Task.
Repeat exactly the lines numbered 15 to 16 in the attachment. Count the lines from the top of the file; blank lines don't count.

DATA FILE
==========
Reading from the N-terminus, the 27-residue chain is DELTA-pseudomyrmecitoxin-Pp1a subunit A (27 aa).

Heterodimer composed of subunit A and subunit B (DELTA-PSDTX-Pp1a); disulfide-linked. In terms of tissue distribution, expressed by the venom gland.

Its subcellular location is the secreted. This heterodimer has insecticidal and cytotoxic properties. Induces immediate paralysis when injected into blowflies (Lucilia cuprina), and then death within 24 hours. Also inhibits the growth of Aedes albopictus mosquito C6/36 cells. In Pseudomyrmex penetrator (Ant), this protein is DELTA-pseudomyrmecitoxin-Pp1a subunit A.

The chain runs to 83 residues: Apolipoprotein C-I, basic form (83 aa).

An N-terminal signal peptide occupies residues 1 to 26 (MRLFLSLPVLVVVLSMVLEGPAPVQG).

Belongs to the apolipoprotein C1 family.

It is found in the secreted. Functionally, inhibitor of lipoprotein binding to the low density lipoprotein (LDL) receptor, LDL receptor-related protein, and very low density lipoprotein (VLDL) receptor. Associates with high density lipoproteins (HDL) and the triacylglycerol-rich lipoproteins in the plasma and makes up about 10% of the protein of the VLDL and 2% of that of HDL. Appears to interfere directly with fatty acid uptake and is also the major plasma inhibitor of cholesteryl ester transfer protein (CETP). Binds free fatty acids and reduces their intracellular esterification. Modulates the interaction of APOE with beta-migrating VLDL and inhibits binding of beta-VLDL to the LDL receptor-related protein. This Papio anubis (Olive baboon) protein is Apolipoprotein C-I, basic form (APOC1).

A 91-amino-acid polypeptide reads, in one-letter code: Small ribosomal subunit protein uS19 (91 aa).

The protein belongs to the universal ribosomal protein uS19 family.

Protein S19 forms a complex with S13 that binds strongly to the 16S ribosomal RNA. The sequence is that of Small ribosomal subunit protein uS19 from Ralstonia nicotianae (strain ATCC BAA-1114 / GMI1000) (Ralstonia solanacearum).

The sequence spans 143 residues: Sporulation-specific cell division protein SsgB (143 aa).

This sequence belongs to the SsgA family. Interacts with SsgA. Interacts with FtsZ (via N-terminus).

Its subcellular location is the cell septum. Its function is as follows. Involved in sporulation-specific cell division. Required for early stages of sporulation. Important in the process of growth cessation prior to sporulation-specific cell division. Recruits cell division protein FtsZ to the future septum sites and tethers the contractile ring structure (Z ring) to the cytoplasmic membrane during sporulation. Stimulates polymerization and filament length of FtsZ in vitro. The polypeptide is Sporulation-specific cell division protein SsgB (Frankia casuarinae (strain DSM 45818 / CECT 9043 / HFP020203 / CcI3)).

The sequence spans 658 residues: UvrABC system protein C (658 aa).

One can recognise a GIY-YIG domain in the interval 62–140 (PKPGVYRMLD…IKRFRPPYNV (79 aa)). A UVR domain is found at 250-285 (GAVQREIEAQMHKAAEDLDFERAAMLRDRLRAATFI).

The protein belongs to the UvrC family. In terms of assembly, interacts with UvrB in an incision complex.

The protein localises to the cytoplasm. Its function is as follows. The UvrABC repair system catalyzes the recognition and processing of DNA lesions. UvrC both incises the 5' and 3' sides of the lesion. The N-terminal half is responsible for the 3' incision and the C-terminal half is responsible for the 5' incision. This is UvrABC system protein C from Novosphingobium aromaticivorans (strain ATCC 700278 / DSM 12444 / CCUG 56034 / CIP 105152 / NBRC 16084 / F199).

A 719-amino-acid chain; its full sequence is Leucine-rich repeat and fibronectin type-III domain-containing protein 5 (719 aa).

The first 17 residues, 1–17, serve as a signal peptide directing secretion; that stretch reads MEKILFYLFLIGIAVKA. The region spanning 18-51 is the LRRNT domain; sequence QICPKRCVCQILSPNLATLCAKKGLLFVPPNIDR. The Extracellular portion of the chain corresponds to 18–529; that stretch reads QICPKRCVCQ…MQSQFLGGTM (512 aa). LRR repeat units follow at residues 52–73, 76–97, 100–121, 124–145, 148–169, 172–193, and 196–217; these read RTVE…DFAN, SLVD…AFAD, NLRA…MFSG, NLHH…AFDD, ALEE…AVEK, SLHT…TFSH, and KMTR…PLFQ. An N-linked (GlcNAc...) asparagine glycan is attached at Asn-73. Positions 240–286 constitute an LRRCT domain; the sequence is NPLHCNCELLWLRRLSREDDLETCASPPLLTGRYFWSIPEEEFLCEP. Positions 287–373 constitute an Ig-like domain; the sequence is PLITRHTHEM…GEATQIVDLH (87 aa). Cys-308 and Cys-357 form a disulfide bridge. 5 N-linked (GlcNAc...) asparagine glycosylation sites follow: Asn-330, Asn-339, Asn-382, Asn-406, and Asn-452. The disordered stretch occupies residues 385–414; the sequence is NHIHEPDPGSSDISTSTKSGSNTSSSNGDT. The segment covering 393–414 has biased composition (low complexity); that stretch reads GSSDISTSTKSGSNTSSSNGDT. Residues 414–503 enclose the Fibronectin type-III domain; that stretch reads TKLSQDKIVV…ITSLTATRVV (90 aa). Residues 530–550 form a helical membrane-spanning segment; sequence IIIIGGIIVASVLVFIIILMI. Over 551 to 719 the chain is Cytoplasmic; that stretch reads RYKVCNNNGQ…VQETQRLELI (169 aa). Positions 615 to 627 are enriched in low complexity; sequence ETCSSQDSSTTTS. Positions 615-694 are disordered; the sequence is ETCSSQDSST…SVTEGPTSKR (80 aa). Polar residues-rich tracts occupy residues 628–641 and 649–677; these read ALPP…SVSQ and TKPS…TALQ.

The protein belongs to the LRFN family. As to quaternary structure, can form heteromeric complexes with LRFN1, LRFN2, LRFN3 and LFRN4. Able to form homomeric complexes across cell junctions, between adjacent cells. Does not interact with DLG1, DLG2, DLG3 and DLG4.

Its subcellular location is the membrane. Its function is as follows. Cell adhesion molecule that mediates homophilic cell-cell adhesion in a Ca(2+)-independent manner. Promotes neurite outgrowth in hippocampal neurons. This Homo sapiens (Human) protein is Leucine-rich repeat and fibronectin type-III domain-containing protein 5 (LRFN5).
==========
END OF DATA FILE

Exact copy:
One can recognise a GIY-YIG domain in the interval 62–140 (PKPGVYRMLD…IKRFRPPYNV (79 aa)). A UVR domain is found at 250-285 (GAVQREIEAQMHKAAEDLDFERAAMLRDRLRAATFI).

The protein belongs to the UvrC family. In terms of assembly, interacts with UvrB in an incision complex.